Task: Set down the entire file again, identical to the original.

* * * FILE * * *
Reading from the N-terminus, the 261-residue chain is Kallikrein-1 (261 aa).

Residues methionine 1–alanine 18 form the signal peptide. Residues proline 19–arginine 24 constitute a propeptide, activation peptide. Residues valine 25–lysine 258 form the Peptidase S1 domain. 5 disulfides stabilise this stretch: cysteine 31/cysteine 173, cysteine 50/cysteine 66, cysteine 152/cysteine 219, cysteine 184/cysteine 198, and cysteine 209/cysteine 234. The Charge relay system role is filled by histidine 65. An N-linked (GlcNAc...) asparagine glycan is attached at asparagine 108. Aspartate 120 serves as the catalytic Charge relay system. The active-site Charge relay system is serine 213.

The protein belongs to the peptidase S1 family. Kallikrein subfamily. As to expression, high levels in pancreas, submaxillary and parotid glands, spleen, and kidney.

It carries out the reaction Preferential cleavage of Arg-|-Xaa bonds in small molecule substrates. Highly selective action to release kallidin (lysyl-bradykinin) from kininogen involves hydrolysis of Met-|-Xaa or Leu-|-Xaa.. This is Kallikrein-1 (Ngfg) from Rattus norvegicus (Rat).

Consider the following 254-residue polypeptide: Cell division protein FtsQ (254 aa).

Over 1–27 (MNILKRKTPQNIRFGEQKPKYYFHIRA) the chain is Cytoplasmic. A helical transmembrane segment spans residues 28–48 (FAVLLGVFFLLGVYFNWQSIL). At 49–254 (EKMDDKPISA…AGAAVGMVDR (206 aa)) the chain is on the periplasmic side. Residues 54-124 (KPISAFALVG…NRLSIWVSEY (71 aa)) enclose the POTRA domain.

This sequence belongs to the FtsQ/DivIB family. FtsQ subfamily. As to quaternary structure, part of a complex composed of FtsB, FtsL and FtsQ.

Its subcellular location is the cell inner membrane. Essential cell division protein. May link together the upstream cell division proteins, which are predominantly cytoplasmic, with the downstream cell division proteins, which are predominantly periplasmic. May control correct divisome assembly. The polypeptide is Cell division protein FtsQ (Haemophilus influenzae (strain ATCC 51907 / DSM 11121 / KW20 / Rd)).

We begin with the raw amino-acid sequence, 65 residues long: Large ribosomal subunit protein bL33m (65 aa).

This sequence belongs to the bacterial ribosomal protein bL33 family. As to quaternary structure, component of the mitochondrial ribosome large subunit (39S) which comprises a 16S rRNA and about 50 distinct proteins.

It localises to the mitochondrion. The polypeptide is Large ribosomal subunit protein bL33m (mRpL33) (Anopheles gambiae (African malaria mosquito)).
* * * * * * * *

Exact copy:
Reading from the N-terminus, the 261-residue chain is Kallikrein-1 (261 aa).

Residues methionine 1–alanine 18 form the signal peptide. Residues proline 19–arginine 24 constitute a propeptide, activation peptide. Residues valine 25–lysine 258 form the Peptidase S1 domain. 5 disulfides stabilise this stretch: cysteine 31/cysteine 173, cysteine 50/cysteine 66, cysteine 152/cysteine 219, cysteine 184/cysteine 198, and cysteine 209/cysteine 234. The Charge relay system role is filled by histidine 65. An N-linked (GlcNAc...) asparagine glycan is attached at asparagine 108. Aspartate 120 serves as the catalytic Charge relay system. The active-site Charge relay system is serine 213.

The protein belongs to the peptidase S1 family. Kallikrein subfamily. As to expression, high levels in pancreas, submaxillary and parotid glands, spleen, and kidney.

It carries out the reaction Preferential cleavage of Arg-|-Xaa bonds in small molecule substrates. Highly selective action to release kallidin (lysyl-bradykinin) from kininogen involves hydrolysis of Met-|-Xaa or Leu-|-Xaa.. This is Kallikrein-1 (Ngfg) from Rattus norvegicus (Rat).

Consider the following 254-residue polypeptide: Cell division protein FtsQ (254 aa).

Over 1–27 (MNILKRKTPQNIRFGEQKPKYYFHIRA) the chain is Cytoplasmic. A helical transmembrane segment spans residues 28–48 (FAVLLGVFFLLGVYFNWQSIL). At 49–254 (EKMDDKPISA…AGAAVGMVDR (206 aa)) the chain is on the periplasmic side. Residues 54-124 (KPISAFALVG…NRLSIWVSEY (71 aa)) enclose the POTRA domain.

This sequence belongs to the FtsQ/DivIB family. FtsQ subfamily. As to quaternary structure, part of a complex composed of FtsB, FtsL and FtsQ.

Its subcellular location is the cell inner membrane. Essential cell division protein. May link together the upstream cell division proteins, which are predominantly cytoplasmic, with the downstream cell division proteins, which are predominantly periplasmic. May control correct divisome assembly. The polypeptide is Cell division protein FtsQ (Haemophilus influenzae (strain ATCC 51907 / DSM 11121 / KW20 / Rd)).

We begin with the raw amino-acid sequence, 65 residues long: Large ribosomal subunit protein bL33m (65 aa).

This sequence belongs to the bacterial ribosomal protein bL33 family. As to quaternary structure, component of the mitochondrial ribosome large subunit (39S) which comprises a 16S rRNA and about 50 distinct proteins.

It localises to the mitochondrion. The polypeptide is Large ribosomal subunit protein bL33m (mRpL33) (Anopheles gambiae (African malaria mosquito)).